A long cut (incision) is made at the side of your abdomen where the affected kidney is located. In some cases, the incision is made in the front of the abdomen or in another area of the body where the cancer has spread. If you are having a radical nephrectomy, the surgeon will clamp off the major blood vessels and tubes in the affected kidney before removing it.

Laparoscopic surgery

This is sometimes called keyhole or minimally invasive surgery. The surgeon will make several small cuts in the skin and insert a tiny instrument with a light and camera (laparoscope) into one of the cuts. The laparoscope takes pictures of your body and displays them on a TV screen. The surgeon inserts tools into the other cuts and performs the surgery using the images on the screen for guidance.

Robot-assisted surgery

This is a type of laparoscopic surgery. A surgeon makes small cuts in the abdomen, and the camera and instruments are inserted through the cuts to perform the surgery. The surgeon has a 3D view that can be magnified up to 10–12 times and carries out the surgery using a machine to control the robotic arms.

Making decisions about surgery

Talk to your surgeon about the types of surgery available to you, and the pros and cons of each option. If your surgeon suggests robotassisted surgery, check what fees are involved – unless you are treated as a public patient in a hospital or treatment centre that offers this at no extra cost, it can be an expensive operation.

Compared to open surgery, both standard laparoscopic surgery and robot-assisted surgery usually mean a shorter hospital stay, less pain and a faster recovery time. However, open surgery may be a better option in some situations. See Understanding Surgery.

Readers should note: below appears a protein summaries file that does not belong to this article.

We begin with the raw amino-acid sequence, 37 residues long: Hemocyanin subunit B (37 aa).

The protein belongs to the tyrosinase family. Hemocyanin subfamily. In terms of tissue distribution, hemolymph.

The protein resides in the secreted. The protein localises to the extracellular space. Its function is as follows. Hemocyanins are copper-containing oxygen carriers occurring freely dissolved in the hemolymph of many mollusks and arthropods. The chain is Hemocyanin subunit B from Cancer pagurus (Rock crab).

Chris's story

"A few years ago, I became very unwell with appendicitis and had to have my appendix removed. While in hospital, a scan picked up a lump at the bottom of my left kidney. This was an incidental finding – I had symptoms of appendicitis but no symptoms of kidney cancer.

"The urologist talked through the options with me. Because it was a small tumour, only part of the kidney needed to be removed. I could choose between open and laparoscopic surgery. I opted for laparoscopy because it would have a quicker recovery and I knew our hospital had a good track record with it. I was only in hospital for one and a half days. I felt better in two weeks and was back to driving in three weeks, although it took a few months to feel back to normal.

"The pathology tests on the tumour confirmed that it was renal cell carcinoma, but it was a type with a good prognosis."

Tell your cancer story.

What to expect after surgery

After surgery, you will usually be in hospital for 2–7 days. Once you are home, you will need to take some precautions while you recover. Your recovery time will depend on your age, general health and the type of surgery that you had.

Drips and tubes

While in hospital, you will be given fluids and medicines via a tube inserted into a vein (intravenous drip). You will also have other temporary tubes to drain waste fluids away from the operation site.

For a few days, you will most likely have a thin tube inserted in your bladder that is attached to a bag to collect urine. This is called a urinary catheter. Knowing how much urine you are passing helps hospital staff monitor the function of the remaining kidney. When the catheter is removed, you will be able to urinate normally again.

Blood clots

You may have to wear compression stockings to help the blood in your legs circulate and prevent blood clots.

Pain relief

You will have some pain in the areas where the cuts in the skin were made and where the kidney (or part of the kidney) was removed.

If you are in pain, ask for medicine to help control it. You might have an anaesthetic injected into the area around your spine (epidural), painkillers injected into a vein or muscle, or a patient-controlled analgesia (PCA) system. The PCA system delivers a measured dose of pain relief medicine when you push a button.